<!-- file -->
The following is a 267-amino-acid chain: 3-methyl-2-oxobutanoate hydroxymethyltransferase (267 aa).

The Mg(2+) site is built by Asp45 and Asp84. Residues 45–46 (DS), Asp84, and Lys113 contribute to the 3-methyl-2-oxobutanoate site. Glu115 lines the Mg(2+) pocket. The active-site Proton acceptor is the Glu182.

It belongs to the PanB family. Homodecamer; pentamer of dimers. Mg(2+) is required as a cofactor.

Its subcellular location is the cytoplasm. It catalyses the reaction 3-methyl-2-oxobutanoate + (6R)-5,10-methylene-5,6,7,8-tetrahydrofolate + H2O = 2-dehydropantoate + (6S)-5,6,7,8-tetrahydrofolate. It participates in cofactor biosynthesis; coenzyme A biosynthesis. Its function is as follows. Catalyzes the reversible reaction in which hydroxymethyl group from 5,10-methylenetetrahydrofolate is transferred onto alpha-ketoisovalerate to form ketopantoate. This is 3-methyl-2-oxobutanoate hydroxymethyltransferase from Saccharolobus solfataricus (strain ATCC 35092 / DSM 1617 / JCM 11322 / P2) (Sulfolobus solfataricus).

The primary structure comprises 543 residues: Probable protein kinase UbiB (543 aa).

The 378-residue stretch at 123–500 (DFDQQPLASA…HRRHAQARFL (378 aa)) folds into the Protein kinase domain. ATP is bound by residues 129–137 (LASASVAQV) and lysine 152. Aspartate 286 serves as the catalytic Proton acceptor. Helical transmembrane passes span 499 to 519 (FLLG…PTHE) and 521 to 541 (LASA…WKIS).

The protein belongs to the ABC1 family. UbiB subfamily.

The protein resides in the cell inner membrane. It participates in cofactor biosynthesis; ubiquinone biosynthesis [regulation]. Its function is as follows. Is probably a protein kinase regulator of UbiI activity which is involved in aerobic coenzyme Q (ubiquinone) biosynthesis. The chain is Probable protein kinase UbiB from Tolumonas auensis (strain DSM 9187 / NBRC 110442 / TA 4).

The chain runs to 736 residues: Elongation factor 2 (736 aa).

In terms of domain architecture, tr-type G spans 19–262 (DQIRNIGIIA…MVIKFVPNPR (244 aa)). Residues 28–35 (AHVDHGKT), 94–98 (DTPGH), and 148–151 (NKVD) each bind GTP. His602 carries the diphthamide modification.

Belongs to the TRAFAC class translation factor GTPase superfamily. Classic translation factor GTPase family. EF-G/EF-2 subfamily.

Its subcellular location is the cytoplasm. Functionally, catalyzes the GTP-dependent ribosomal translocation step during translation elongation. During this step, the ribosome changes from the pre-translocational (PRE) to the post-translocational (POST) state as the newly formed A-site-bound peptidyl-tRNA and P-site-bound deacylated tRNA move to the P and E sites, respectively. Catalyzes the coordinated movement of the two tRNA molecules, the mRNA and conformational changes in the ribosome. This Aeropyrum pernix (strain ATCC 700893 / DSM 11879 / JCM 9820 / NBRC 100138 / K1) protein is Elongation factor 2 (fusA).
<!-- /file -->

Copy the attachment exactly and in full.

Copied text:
The following is a 267-amino-acid chain: 3-methyl-2-oxobutanoate hydroxymethyltransferase (267 aa).

The Mg(2+) site is built by Asp45 and Asp84. Residues 45–46 (DS), Asp84, and Lys113 contribute to the 3-methyl-2-oxobutanoate site. Glu115 lines the Mg(2+) pocket. The active-site Proton acceptor is the Glu182.

It belongs to the PanB family. Homodecamer; pentamer of dimers. Mg(2+) is required as a cofactor.

Its subcellular location is the cytoplasm. It catalyses the reaction 3-methyl-2-oxobutanoate + (6R)-5,10-methylene-5,6,7,8-tetrahydrofolate + H2O = 2-dehydropantoate + (6S)-5,6,7,8-tetrahydrofolate. It participates in cofactor biosynthesis; coenzyme A biosynthesis. Its function is as follows. Catalyzes the reversible reaction in which hydroxymethyl group from 5,10-methylenetetrahydrofolate is transferred onto alpha-ketoisovalerate to form ketopantoate. This is 3-methyl-2-oxobutanoate hydroxymethyltransferase from Saccharolobus solfataricus (strain ATCC 35092 / DSM 1617 / JCM 11322 / P2) (Sulfolobus solfataricus).

The primary structure comprises 543 residues: Probable protein kinase UbiB (543 aa).

The 378-residue stretch at 123–500 (DFDQQPLASA…HRRHAQARFL (378 aa)) folds into the Protein kinase domain. ATP is bound by residues 129–137 (LASASVAQV) and lysine 152. Aspartate 286 serves as the catalytic Proton acceptor. Helical transmembrane passes span 499 to 519 (FLLG…PTHE) and 521 to 541 (LASA…WKIS).

The protein belongs to the ABC1 family. UbiB subfamily.

The protein resides in the cell inner membrane. It participates in cofactor biosynthesis; ubiquinone biosynthesis [regulation]. Its function is as follows. Is probably a protein kinase regulator of UbiI activity which is involved in aerobic coenzyme Q (ubiquinone) biosynthesis. The chain is Probable protein kinase UbiB from Tolumonas auensis (strain DSM 9187 / NBRC 110442 / TA 4).

The chain runs to 736 residues: Elongation factor 2 (736 aa).

In terms of domain architecture, tr-type G spans 19–262 (DQIRNIGIIA…MVIKFVPNPR (244 aa)). Residues 28–35 (AHVDHGKT), 94–98 (DTPGH), and 148–151 (NKVD) each bind GTP. His602 carries the diphthamide modification.

Belongs to the TRAFAC class translation factor GTPase superfamily. Classic translation factor GTPase family. EF-G/EF-2 subfamily.

Its subcellular location is the cytoplasm. Functionally, catalyzes the GTP-dependent ribosomal translocation step during translation elongation. During this step, the ribosome changes from the pre-translocational (PRE) to the post-translocational (POST) state as the newly formed A-site-bound peptidyl-tRNA and P-site-bound deacylated tRNA move to the P and E sites, respectively. Catalyzes the coordinated movement of the two tRNA molecules, the mRNA and conformational changes in the ribosome. This Aeropyrum pernix (strain ATCC 700893 / DSM 11879 / JCM 9820 / NBRC 100138 / K1) protein is Elongation factor 2 (fusA).